If you look at businesses, if you look at commerce, if you look at e-commerce, at IT developments over the past 10, 20 years, there’s been so many changes, and VAT rules are trying to catch up. Ten years ago, nobody heard of SAF-T, nobody heard of e-invoicing, and now there’s now even talk in countries that well, in the future you won’t have to submit a tax return anymore. Now everything is submitted online electronically on an invoice-by-invoice basis. As is your VAT return. So I think in the future everything will be online real-time and directly accessible by the tax authorities.

And do you think then your role, your current day-to-day job, will change in the future, say 10, 15 years from now?

In the end, everything is still based on rules and somebody has to know these rules. So in that respect, I think that you still need people with knowledge and with experience, in order to understand what the rules are. But what I see as the main challenge, is that things will be much quicker, it will be much faster.

Tax authorities nowadays can do an audit by taking a USB stick and pulling the data from your system, and the next day you have the report on your desk. For businesses, it’s also expected that they come up with the information on a real-time basis, and immediately make decisions. So I think for a VAT manager, it’s also important that you are able to access data immediately, to understand it immediately, and to make decisions immediately, or at least much quicker than you do now.

You’re a regular speaker at different indirect tax conferences, and I know that you have certain areas of expertise within VAT that you really enjoy, one of those being a tax control framework or indirect tax control framework. Could you elaborate?

Simply said, a tax control framework is about mapping your own processes and identifying any risks. While a tax control framework sounds like a luxury, every company already has some type of tax control framework. It’s just a matter of how you use it, how you actually implement it. From my point of view, if you look at the VAT in a business, every part of the business makes VAT decisions. And a tax control framework is nothing more or less than mapping those decisions into different processes, and making sure that the right decisions are made by the right people based on the right knowledge, and with the right timing. And then you can train people if there’s a gap somewhere. You can accomplish this internally by having specific people or specific resources or specific tools in place, or you can outsource part of that.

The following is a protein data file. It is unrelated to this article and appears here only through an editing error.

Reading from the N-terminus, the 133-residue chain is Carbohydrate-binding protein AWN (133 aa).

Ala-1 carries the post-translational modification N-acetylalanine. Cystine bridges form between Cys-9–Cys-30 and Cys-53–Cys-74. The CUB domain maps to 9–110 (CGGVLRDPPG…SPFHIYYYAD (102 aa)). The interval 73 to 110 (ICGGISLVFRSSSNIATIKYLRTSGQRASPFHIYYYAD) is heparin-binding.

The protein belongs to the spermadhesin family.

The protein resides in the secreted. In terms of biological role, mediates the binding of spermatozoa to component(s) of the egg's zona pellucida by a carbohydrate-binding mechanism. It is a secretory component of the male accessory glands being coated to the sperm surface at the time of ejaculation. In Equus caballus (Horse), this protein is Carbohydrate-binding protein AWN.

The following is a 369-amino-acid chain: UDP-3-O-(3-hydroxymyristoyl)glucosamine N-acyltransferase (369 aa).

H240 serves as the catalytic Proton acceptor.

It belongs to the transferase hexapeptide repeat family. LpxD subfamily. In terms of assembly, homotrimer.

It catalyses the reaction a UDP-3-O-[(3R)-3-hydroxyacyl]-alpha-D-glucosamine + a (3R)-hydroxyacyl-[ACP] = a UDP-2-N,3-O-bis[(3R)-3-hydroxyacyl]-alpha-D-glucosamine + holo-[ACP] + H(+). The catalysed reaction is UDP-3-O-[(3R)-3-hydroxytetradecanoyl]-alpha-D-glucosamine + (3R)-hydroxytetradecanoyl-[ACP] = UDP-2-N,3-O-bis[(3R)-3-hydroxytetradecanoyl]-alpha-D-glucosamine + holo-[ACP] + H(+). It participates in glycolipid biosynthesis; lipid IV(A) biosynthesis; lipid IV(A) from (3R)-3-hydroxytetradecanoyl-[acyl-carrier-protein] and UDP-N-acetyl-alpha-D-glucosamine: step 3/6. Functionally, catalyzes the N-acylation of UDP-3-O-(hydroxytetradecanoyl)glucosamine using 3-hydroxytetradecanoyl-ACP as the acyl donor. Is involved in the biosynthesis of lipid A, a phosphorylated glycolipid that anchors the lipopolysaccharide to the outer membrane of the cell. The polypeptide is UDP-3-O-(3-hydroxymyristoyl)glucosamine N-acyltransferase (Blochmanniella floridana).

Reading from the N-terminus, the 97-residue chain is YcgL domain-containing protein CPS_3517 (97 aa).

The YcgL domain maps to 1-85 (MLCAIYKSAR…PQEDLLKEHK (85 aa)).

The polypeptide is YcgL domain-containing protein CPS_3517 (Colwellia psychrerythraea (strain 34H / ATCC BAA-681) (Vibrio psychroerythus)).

And if I look specifically at VAT recovery, then it is possible to outsource that. That’s what VATBox can add. You can look at a specific process in your company where you want to have control, where you know that you are maybe not doing it right, or maybe your timing is off or whatever. And if you use VATBox, you know that it will be done correctly, It will be done on time. So by using VATBox, you can make sure that that part of your control framework actually has good control. That’s where the added value is.

So if you would start working with a new company, what would be the first thing you would look at?

I think there are three key elements that you have to look at if you go into any company, regardless of whether it’s an existing job, a new job or as an advisor. You should look at the processes, the transactions, and the risks. Risks are very similar for a lot of companies, they’re based on the transactions and the processes that you have. A gap analysis can determine where are the real risks, where your priorities should be placed and where you can spot opportunities. That gap analysis should be your starting point to set your priorities for the next year or the next years when you come into a company.

VAT is really about understanding a company, what they do, what they actually produce, which service they deliver. You need to really get into the DNA of the company, and fully get acquainted with all the processes. And then you can provide the best advice, such as what would be the best VAT partner for the company.


About the Author

Remco Dewaerheijt is VP Tax & Product Strategy at VATBox, responsible with his team to keep the VATBox systems fully up-to-date and design new features and solutions in the area of VAT, Benefits in Kind and Corporate Tax within the scope of the Travel Expense domain and part of the AP process. The mission is to develop those solutions that provide our clients with more insight and control over their tax relevant data and increase the level of compliance, using VATBox patented AI proprietary technology.